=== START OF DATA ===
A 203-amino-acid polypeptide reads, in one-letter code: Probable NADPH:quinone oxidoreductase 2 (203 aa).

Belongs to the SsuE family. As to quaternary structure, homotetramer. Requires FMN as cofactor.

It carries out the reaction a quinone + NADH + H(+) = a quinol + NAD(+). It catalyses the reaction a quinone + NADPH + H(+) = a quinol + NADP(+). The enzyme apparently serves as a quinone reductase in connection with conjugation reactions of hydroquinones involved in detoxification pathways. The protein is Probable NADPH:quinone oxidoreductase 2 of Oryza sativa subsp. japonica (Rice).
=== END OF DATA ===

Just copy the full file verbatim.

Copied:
A 203-amino-acid polypeptide reads, in one-letter code: Probable NADPH:quinone oxidoreductase 2 (203 aa).

Belongs to the SsuE family. As to quaternary structure, homotetramer. Requires FMN as cofactor.

It carries out the reaction a quinone + NADH + H(+) = a quinol + NAD(+). It catalyses the reaction a quinone + NADPH + H(+) = a quinol + NADP(+). The enzyme apparently serves as a quinone reductase in connection with conjugation reactions of hydroquinones involved in detoxification pathways. The protein is Probable NADPH:quinone oxidoreductase 2 of Oryza sativa subsp. japonica (Rice).